One way of rolling out the system in stages is first issuing the alerts to a limited number of people, then slowly expanding it. Eventually, the system could be expanded to be made available in a geographically limited area, such as Los Angeles and San Francisco, before expanding to a full public alert system, Melgar said.
"We want to make sure it's bulletproof before it goes out to the public," Melgar said.
Researchers have made progress on the seismic network outside of California. In April, the USGS expanded the ShakeAlert earthquake early warning system to Oregon and Washington state, for the first time creating a unified prototype system covering the American West Coast between the U.S. borders of Mexico and Canada.
Utilities in the Pacific Northwest have begun to link into the system. An Oregon utility, Eugene Water & Electricity Board, plans to use alerts to lower water levels in a canal that sits above a residential neighborhood. The utility also wants to use alerts to stop turbines at a river power plant, according to a statement from the University of Washington.
The areas where the seismic network has the highest concentration of stations are in the Los Angeles and San Francisco areas, but more sensors are needed in rural Northern California, Oregon and Washington. Too few stations means that, for instance, Los Angeles could also see warning delays from an earthquake that starts in Monterey County and moves south along the San Andreas fault.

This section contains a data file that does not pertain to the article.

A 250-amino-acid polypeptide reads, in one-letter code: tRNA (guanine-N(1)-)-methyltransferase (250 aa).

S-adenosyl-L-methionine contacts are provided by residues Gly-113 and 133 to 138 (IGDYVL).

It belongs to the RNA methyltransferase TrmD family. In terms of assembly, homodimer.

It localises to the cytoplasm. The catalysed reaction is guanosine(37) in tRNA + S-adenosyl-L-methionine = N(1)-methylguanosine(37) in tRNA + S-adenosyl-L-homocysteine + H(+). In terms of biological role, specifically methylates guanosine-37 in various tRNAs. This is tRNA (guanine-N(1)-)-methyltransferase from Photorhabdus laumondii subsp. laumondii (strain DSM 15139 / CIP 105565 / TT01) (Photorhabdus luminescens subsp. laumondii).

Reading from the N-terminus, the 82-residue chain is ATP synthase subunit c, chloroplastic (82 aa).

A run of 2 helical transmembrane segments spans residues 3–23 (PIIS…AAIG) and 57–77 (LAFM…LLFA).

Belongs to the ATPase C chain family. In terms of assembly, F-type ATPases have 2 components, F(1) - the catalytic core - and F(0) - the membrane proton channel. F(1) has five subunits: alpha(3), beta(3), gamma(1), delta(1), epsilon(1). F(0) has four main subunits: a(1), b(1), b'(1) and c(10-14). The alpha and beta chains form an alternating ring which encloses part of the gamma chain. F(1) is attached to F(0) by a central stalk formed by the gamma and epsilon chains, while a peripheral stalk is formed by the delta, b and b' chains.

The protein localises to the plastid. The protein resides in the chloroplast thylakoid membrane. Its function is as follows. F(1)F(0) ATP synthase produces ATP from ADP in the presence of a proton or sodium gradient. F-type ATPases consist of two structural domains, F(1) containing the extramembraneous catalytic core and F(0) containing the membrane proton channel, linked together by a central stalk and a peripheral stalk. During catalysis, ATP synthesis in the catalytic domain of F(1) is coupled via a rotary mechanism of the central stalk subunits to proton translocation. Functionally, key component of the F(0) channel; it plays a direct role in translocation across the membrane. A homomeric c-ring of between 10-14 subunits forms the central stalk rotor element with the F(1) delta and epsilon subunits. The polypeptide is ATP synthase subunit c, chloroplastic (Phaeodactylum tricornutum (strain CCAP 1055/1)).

Other funding has helped. The budget deal reached in Congress in May allocated $10.2 million for the early warning system for the federal budget year that ends in September.
California behind other quake-prone areas
Countries around the world have implemented earthquake early warning systems with success, such as Japan, which programs its high-speed trains to slow or stop if the warning system detects an earthquake is coming.
Even seconds of warning to drop, cover and hold on would save many lives in an earthquake. Beyond that, alerts would give doctors time to halt surgery. Eventually, bigger benefits are expected: technology to open elevators at the next floor, sparing occupants from being trapped, and warnings that could halt the flow of natural gas through major pipelines, preventing catastrophic fires.
How the system works
The early warning system works on a simple principle: The shaking from an earthquake travels at about the speed of sound through rock — slower than the speed of today's communications systems. That means it would take more than a minute for, say, a magnitude 7.8 earthquake that starts at the Salton Sea to shake up Los Angeles, 150 miles away, traveling on the state's longest fault, the San Andreas.
The prototype system has had some early successes. When a magnitude 6.0 earthquake hit Napa in 2014, the system gave researchers in San Francisco about eight seconds of warning before shaking began. Last year, 30 seconds of warning reached downtown L.A. before the ground shook from a magnitude 4.4 quake centered near Banning.
Officials estimate it will cost $38.3 million to build the system and $16.1 million annually to maintain and operate it.